Poor intermodal rail freight German 1st Qtr results suggests strategic issue

A news report tonight in the IRJ from German sources suggests a broader strategic question. What role does proven rail engineering technology offer a better growth future for Europe’s rail freight sector?

Let’s start with what was reported tonight. GERMANY’s railfreight industry has suffered a disappointing start to 2015 says the headlines. Germany’s federal statistics agency Destatis on June 3rd reported the largest decline in first quarter traffic since the height of the financial crisis back in 2009.

Overall rail freight traffic dropped 4.2% compared with the first quarter of 2014 to 88.1 million tonnes’

In the first quarter 2015′ —

International traffic fell 4.9%, —

German domestic traffic declined 2.1%. —

German rail freight intermodal traffic at 1.4 million TEU units was down a significant 12.8%

The posted rail results gives us the chance to ask about the real prospects for rail freight in Germany and Europe. Here is a short discussion


The German rail unit does not have doublestack container capability like the North American railways offer. With better stack train engineering and routes the North American rail companies have seen intermodal growth rates at a pace generally twice the national GDP rate of change — pretty consistently since 2009.

Over the past three decades, no European publicly owned rail network like that in Germany has invested yet in even a single stack train capable intermodal corridor. The Rotterdam to Duisburg corridor comes the closest as a “near” stack train corridor.

The first U.S. Stack Train technology ran in 1983. Today, stack trains account for an estimated two thirds to three quarters of all North American intermodal units moved. Profit rates for the railroads typically exceed 135% on average of long term variable below and above the rail costs.

Without an investment in higher axle load and stack train clearance technology (engineering and operations focused), Europe and Germany are unlikely to reach their dream of a 40% or greater rail freight market share. Not in my life time.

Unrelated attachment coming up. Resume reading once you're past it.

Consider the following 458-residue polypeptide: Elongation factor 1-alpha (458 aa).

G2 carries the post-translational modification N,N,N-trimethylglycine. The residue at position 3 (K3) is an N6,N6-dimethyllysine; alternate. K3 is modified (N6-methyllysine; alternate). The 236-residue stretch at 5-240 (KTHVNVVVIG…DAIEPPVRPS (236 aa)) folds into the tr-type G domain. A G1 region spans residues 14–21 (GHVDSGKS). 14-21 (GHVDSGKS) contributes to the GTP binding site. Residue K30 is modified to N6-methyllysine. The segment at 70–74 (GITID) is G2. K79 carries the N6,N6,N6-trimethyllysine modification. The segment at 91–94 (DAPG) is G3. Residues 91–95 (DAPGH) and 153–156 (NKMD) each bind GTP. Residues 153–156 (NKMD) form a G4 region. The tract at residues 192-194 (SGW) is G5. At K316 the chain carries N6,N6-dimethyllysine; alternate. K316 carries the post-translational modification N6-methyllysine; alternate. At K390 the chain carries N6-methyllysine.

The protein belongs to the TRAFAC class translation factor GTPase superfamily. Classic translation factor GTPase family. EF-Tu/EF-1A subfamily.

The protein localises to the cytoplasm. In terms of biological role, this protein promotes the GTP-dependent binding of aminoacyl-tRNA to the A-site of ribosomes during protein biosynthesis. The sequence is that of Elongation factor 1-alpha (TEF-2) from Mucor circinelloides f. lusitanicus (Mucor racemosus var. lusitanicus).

In contrast, intermodal market share on strategic corridors in North America three decades after introduction of the technology can see 70% or better share versus highway trucking.

The European intermodal rail train product is simply too short in length, too short in vertical clearance, and too light in net to tare weight.

Running at near passenger train speeds really does little to develop huge shifts away from truck/road movement to the European intermodal freight trains. Marginal shifts? Yes.

The Europeans rail organizations collectively continue to struggle for market share growth by offering marginal engineering and service improvements to their intermodal customers over a high speed light axle passenger design loading track network.

There has been no WOW success factor in the past two generations of rail leadership for rail freight.

Who is going to break out of this post World War 2 freight business model?

If I had to bet, I would think that Sweden might offer the break out leadership based on their adoption of heavier axles loadings and longer freight trains over the past two decades.

Who would you bet on and why?

Sent from Jim’s iPad

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